We have a similar situation here. A pub has closed. And even though the building is not up for much money, there are no takers. All the village are sad that the pub has closed. But the truth is it used to typically have about 4 people in it most evenings. In the last 10 years 3 people have tried to get it going.

    It wasn't a bad pub, to be fair.

    If you want to do this, big them your own view of what it's worth. And as they have started the bidding high, you get some reality in. You never know....
     
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    It may be priced high because they want to convert it to housing.

    They advertise it for a few months, go to council saying no body is interested, it's no longer viable as a pub, which increases chances of getting planning permission.

    A pretty astute observation of how these things tend to work.
     
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    BubbaWY

    Free Member
    Aug 5, 2020
    45
    1
    Reasonable, yes. And I am sure they will be happy to give it.

    But of questionable value. It isn't going to persuade you to up your offer, I suspect. I hope. It isn't, is it?

    No. I appreciate the pubs potential but also appreciate the issues and investment required to modernise. My heart is attached to the pub, but my brain will be leading any decisions.
     
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    No. I appreciate the pubs potential but also appreciate the issues and investment required to modernise. My heart is attached to the pub, but my brain will be leading any decisions.


    Excellent.

    The pub's potential, as you realise by the sound of it, has little or no bearing on it's value. The potential will only be unlocked by your hard work, and therefore does not increase what your offer should be as such.

    Making a low offer for a business is OK. Being able to support that offer is important, of course. And negotiating is OK, too. But avoid the temptation to give the fruits of your future success to the current owner.
     
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    MBE2017

    Free Member
    Feb 16, 2017
    2,632
    1,049
    As Clinton has mentioned, this is an asking price.

    A local brewery rep over thirty years ago was gleefully celebrating having sold a village pub to a real sucker, they got double the amount they thought they would get, just as hundreds of pubs were closing. The buyer invested his pension pot into his dream village pub, then realised only three or four locals visited most days. He lasted a couple of years before losing everything.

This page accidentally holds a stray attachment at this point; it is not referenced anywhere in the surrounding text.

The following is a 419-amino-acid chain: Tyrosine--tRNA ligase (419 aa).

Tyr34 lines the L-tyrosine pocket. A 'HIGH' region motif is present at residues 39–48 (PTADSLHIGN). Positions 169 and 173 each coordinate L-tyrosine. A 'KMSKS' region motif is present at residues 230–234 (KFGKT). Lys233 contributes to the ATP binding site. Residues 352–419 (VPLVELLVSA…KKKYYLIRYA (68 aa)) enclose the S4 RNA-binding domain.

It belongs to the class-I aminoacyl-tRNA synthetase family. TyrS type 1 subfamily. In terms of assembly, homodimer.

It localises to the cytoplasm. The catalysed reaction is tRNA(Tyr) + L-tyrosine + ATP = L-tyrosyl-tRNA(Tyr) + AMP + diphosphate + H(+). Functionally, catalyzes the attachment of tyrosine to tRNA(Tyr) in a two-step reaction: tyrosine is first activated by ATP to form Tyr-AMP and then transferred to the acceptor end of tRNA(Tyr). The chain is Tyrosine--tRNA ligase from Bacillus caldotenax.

Forget what they are asking, offer what you feel it is truly worth. As for trading figures not being available, well I have heard some big lies but few as big as that one. Breweries know everything about that pub, it’s their business.
     
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    Bobbo

    Free Member
    Jul 7, 2020
    43
    6
    Depending on how interested you are, it might be worth appointing somebody yourself to carry out a valuation of the building. Pubco would of course have to grant you access but, if they want to sell, no reason they should decline.

    Valuer might also be able to shed some light on pubco's ulterior motive in listing for such a high price as others have suggested.
     
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    Talay

    Free Member
    Mar 12, 2012
    3,999
    888
    Aside from the conversion value into residential the valuation is a simple calculation based on the income generated, effectively the turnover.

    I've seen places that would be £2m plus as a house go for £600k as a pub because that was all the turnover would support.

    In the end, they will all go for residential and probably only right. We don't as others have said, head for the pub multiple times each week and we have no need to support such an endeavour.